Referring to FIG. 3 of the drawing, another preferred embodiment of a flexible reflective film 100 is shown. A thin layer of silver 140 is vapor deposited on the flexible support sheet 130 to produce a specularly reflective surface of silver 142. The adhesive 150 bonding the fluorocarbon film 160 to the surface of the silver 142 is applied in two separate layers of adhesive 152 and 156. The adhesive layer 152 adjacent to the silver surface 142 contains corrosion inhibitor, and the adhesive layer 156 adjacent to the protective layer of fluorocarbon film 160 contains UV absorber. A layer of adhesive 120 is applied to the surface of the flexible polyester support sheet 130 distal from the silver layer 140 so the flexible reflective film 100 may be adherently bonded to another surface. A layer of conventional release liner 110 temporarily protects the adhesive 120 prior to applying the flexible reflective film 100 to a surface. A temporary layer of premask film 170 protects the exposed surface of the fluorocarbon film 160 during shipping and during handling while the flexible reflective film 100 is being applied to a surface.

Referring to FIG. 4 of the drawing, another embodiment of a flexible reflective film 100 is shown. In this embodiment, the fluorocarbon film layers 160 and 164 serve as both a protective film and a flexible support sheet. Vapor deposited silver does not adequately adhere to the fluorocarbon film, therefore, two layers of adhesive 150 and 154 are required to bond the structure together. The silver layer 140 is vapor deposited onto one of the adhesive layers 150 or 154 after the adhesive layer has been applied to the fluorocarbon film 160 or 164. Since the fluorocarbon film is also used as a flexible support sheet, the combined thickness of the two fluorocarbon film layers 164 and 160 must be sufficient to provide structural support to reflective film 100. The thicknesses of fluorocarbon film layers 160 and 164 do not have to be equal if fluorocarbon film 164 is primarily intended to serve as the flexible support sheet and the fluorocarbon film 160 is primarily intended as a protective layer for the silver. As an added benefit to using fluorocarbon film as the flexible support sheet, the reflective film 100 of this embodiment is reflective from both surfaces of the silver 142 and 144.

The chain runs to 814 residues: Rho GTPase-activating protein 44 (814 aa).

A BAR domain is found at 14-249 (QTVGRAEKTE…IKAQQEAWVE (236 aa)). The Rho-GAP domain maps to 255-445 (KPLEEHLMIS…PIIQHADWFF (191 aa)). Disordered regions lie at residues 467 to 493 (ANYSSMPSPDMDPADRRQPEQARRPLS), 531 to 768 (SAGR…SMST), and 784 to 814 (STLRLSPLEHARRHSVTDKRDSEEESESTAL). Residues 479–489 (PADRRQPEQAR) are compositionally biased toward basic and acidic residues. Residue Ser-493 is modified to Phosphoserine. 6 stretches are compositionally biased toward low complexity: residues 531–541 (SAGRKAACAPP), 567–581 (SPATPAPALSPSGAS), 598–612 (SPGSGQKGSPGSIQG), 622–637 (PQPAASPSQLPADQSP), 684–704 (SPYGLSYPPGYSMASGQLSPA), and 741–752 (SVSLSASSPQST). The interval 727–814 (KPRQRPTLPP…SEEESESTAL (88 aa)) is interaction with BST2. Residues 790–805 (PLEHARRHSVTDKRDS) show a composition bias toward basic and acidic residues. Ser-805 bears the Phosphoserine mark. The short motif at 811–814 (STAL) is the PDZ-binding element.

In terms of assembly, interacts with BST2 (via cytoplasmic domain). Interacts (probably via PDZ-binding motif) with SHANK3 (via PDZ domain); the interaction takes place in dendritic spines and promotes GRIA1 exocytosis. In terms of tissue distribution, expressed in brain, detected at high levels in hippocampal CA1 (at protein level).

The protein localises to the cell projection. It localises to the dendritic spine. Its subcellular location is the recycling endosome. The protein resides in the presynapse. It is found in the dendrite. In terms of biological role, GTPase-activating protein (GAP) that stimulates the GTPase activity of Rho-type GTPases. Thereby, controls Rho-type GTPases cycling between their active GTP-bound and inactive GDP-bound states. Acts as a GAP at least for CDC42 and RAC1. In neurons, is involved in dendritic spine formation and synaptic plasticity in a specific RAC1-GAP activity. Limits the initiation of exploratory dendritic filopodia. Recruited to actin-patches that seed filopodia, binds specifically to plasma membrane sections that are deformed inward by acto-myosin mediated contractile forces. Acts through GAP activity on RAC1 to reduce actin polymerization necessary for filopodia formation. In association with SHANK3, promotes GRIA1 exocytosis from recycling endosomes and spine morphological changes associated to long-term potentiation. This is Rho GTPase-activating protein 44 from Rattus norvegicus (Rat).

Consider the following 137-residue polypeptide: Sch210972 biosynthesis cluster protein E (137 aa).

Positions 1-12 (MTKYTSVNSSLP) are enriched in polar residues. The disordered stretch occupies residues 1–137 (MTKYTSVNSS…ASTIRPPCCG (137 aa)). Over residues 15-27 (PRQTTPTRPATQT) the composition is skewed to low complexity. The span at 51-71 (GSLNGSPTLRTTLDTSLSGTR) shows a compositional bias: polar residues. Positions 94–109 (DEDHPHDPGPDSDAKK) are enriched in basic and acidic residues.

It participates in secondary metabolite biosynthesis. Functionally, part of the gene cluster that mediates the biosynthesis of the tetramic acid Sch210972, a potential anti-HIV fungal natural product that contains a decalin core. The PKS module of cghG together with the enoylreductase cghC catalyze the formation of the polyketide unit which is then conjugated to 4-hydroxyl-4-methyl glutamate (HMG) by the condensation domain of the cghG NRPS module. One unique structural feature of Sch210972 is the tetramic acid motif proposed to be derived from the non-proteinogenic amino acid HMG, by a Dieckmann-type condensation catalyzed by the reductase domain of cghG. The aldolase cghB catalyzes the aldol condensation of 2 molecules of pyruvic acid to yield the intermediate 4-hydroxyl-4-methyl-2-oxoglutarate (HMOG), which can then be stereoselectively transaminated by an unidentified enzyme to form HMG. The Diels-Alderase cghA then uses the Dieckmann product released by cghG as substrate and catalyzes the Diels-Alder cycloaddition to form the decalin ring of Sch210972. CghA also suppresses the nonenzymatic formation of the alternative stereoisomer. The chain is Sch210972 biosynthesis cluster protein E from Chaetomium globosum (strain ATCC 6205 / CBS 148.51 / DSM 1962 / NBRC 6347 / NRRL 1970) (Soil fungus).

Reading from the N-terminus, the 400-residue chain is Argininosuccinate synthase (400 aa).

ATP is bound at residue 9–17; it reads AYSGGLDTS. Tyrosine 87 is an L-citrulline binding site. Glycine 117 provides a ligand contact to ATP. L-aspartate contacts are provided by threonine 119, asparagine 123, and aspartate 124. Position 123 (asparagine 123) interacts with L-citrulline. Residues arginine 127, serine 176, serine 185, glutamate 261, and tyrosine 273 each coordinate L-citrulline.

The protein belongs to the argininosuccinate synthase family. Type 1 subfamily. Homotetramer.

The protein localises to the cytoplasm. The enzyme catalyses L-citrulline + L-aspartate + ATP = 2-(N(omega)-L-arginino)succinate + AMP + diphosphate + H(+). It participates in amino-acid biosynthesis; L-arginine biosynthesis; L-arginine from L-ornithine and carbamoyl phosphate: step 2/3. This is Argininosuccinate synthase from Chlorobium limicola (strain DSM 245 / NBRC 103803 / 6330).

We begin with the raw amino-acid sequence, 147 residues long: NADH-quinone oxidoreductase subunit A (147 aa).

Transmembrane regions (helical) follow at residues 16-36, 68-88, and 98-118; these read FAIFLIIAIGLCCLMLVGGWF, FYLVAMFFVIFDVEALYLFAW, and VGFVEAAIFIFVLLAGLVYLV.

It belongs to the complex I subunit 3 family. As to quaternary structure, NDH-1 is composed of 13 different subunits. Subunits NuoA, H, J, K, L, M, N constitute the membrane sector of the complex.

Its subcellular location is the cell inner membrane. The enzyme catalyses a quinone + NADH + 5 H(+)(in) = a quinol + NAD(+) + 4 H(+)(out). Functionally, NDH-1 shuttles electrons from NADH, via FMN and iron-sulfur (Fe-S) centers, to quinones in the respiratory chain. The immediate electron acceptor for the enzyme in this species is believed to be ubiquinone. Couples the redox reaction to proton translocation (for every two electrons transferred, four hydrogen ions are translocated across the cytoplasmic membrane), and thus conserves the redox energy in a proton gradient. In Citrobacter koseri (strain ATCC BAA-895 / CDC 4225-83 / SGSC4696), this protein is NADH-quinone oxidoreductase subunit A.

Referring to FIG. 5 of the drawing, another preferred embodiment of a flexible reflective film 100 is shown. In this embodiment, two layers of fluorocarbon film 160 and 164 protect the flexible reflective film from both directions against weathering and moisture. A thin layer of silver 140 is vapor deposited on the flexible support sheet 130 to produce a specularly reflective surface of silver 142. A layer of adhesive 150 bonds a protective layer of fluorocarbon film 160 to the surface of the silver 142. Another layer of adhesive 154 bonds another layer of fluorocarbon film 164 to the surface of the flexible support sheet 130 distal to the silver 140.